Why should we share our thoughts and experiences? 

We must share because we tend to learn better from another person’s life lessons. And we also get to see a particular situation from different perspectives.

One hot June afternoon, as I lay on the tile floor cuddled with my girls telling them stories from their childhood and mine, my phoned beeped. A message in my chat box. Nothing special about it…right?

It was special. It was from someone I had been friends with through Facebook for over two years. But we had never interacted previously. A few likes here and there on photos and status updates.

What was common between us? We were both mothers. 

She told me that one of my old posts on our life with Dad working in a different country stayed with her. And then she asked if I could help her in understanding her older child’s psyche as they were in a similar situation. We chatted for a few minutes. But as I shared my childhood experience, why I was not close to my mother and what troubled me, she immediately related it with her recent experiences. She said she’ll take corrective measures immediately to help her older child. And I was happy that sharing my experiences might have helped her take control at the right time.

Children are innocent. Soft like clay. You can mould them the way you want in the first few years. But everything depends on the way they perceive your actions. So give logical explanations to support your actions. Understand they will.

When Dad left for the Mid-East, I was five and my sister was just over a year-old. Mom was working as a teacher in the same school that I attended.  We had three of our relatives staying with us to “help her” take care of us. Mom was the best. But she had lots of responsibilities as a mother of two, a teacher, a single parent and the additional burden of having people at home. And this left her with not much time to express her love. 
I was the older child but not old enough to understand her situation. I had suddenly been deprived of my Hero. My Dad. And like every child, I wanted to take refuge in Mom and her cuddles. I would go up to her every now and then to smother her with kisses and if she was in the midst of cooking, washing or nursing, she would either scold, ignore, postpone or show irritation. I would feel hurt. At night I seldom got to sleep with Mom because of my aunt who wouldn’t let me sleep next to her. They thought I might kick the little baby. I would lean over to kiss Mom a good night and she would push me away. Not because she loved me any less, but because she was worried that I might hurt my little sis.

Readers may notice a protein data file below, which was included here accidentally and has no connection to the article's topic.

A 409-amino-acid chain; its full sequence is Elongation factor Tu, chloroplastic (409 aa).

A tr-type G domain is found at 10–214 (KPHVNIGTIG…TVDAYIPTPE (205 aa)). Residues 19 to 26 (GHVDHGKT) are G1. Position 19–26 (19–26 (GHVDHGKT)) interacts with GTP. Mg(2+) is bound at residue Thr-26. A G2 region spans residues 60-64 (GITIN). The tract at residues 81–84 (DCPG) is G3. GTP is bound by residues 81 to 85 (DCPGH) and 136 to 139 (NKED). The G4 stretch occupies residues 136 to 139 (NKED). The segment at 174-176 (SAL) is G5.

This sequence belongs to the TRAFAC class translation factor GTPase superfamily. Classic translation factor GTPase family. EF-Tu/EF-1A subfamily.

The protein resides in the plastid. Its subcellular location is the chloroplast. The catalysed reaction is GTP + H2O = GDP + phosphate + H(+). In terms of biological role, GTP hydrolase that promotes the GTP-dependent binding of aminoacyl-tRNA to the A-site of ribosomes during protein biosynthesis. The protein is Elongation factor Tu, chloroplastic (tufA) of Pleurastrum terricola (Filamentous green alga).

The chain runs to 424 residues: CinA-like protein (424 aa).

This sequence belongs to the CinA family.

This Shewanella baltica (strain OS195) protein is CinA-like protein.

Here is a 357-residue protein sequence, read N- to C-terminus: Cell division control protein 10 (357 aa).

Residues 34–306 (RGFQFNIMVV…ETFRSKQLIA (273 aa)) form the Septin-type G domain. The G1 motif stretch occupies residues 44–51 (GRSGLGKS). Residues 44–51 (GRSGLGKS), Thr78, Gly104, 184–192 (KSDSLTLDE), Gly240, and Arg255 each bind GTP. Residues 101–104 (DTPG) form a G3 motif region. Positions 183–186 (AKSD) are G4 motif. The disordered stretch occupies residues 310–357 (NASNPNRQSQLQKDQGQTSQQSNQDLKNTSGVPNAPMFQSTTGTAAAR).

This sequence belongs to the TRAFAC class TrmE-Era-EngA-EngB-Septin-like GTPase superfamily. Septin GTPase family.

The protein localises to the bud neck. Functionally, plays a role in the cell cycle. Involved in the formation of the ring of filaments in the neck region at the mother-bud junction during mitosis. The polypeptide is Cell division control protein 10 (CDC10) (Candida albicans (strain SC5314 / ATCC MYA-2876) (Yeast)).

I was staying physically with my mom but in my mind I had wandered away from her. Far far away. To me she was someone who gave me instructions and I had to follow. Almost like a hostel warden. She did cuddle with me occasionally but by then I was least interested. The bridge was already built. And I was at the far end of it. Poor Mom didn’t even know that her child wasn’t the same anymore. Imagine how all those years could have been saved had I told her about my feelings right then or if she had spoken to me at length. Now when I share it with her she feels bad, so I don’t. 

These were small instances for big people, but for that five-year old, it meant a lot. I wanted to write it all to Dad, but I was scared of hurting Mom when she reads the letters. So I didn’t. Now I think I should have. I should have shared it all with someone, so my mother could get a hint of what I was going through. I regret this and so I share every possible thing that I learn from my parenting experience or others with as many as possible. Sharing is caring. And you never know who finds help in your experiences. So share you must. 

I try and express my love for the girls as much as possible. But I am sure they will have their own set of complaints against me. Every generation has its own book of complaints and regrets. All we can do is to do our best. 

So read, share and act, I will. Will you?